“However, on top of that, a surgeon will want to know how that shape will feel in their hands, making a 3D model necessary. It is key for the surgeon to be able to handle the model and interact with it.”
The medical industry has a long history of making anatomically correct models of organs and other body parts.
But producing lifelike organ models proved elusive — until Sugimoto combined his knowledge of 3D imagery with the power of 3D printing.
“We were able to develop methods for creating lifelike organs, complete with moisture content, using a 3D printer,” he says.
This method, called Bio-Texture Modeling® (or BIOTEXTURE®) is a patented technology for re-creating bodily organs that are not only anatomically correct but also realistic in texture, mass and other physical qualities.
Although most 3D-printed products are rigid (if you don’t consider 3D-printed food), Sugimoto found a resin that could retain water and thus integrate moisture into a 3D-printed organ model.
“By calculating the percentage of water or other liquid material to incorporate into the process, we were able to produce lifelike organ models,” Sugimoto says.
“Why does the water content make the organs seem so real? Just as carbon is the basis of all living things, water is also an essential component,” he says.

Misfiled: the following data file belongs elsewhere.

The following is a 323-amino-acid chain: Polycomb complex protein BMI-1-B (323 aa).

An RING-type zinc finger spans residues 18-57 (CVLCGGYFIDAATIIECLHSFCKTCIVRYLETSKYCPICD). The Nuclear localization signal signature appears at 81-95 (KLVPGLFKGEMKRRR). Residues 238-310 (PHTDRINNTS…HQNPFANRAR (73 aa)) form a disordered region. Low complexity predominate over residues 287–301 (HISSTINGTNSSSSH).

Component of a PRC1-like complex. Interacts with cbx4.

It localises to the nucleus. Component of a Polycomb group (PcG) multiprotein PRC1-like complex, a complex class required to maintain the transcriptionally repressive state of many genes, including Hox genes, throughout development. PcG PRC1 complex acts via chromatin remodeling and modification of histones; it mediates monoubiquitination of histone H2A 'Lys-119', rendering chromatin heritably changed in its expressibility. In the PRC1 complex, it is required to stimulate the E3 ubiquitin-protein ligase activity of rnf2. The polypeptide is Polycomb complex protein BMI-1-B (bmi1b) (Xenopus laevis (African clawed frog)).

“Fluid bodies are evocative of life: If we are cut, we bleed; squeeze the wound and other fluids ooze out, as well. Models that can replicate these phenomena are incredibly lifelike,” Sugimoto says.
Evolving with technology
As fate would have it, the first test of this technology came in Sugimoto’s own treatment when he sustained a life-threatening spinal injury in a competitive skiing accident.
“The surgeon in charge was able to gain tactile feedback by touching both the affected area on me and the model and, as a result, was able to perform the surgery more safely and accurately,” Sugimoto says.
“He was able to close his eyes, focusing completely on the tactile sensations to gain the feedback necessary for the procedure,” he says.
Lifelike organ models give surgeons, whose work has little to no margin of error, the opportunity to consider surgical approaches and practice techniques in advance, which allows them to operate with greater confidence and peace of mind.
“Technology progresses in small increments, but humans can evolve through technology,” Sugimoto says.
“I think that the technology I have introduced has contributed to human evolution in a way. But access to my work should not be limited to a few; I want to make it more accessible to the people of the world and improve everyone’s lives. While many doctors want to excel at the highest levels of their profession, I want to lower barriers and bring my work to the general public.”
It’s certainly a good time to get the public’s attention, given the mounting interest in all things related to 3D printing and VR. And with the likes of Apple and others promoting Sugimoto’s work, that greater awareness shouldn’t be too hard to come by.
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This article originally appeared on Redshift and was republished with permission.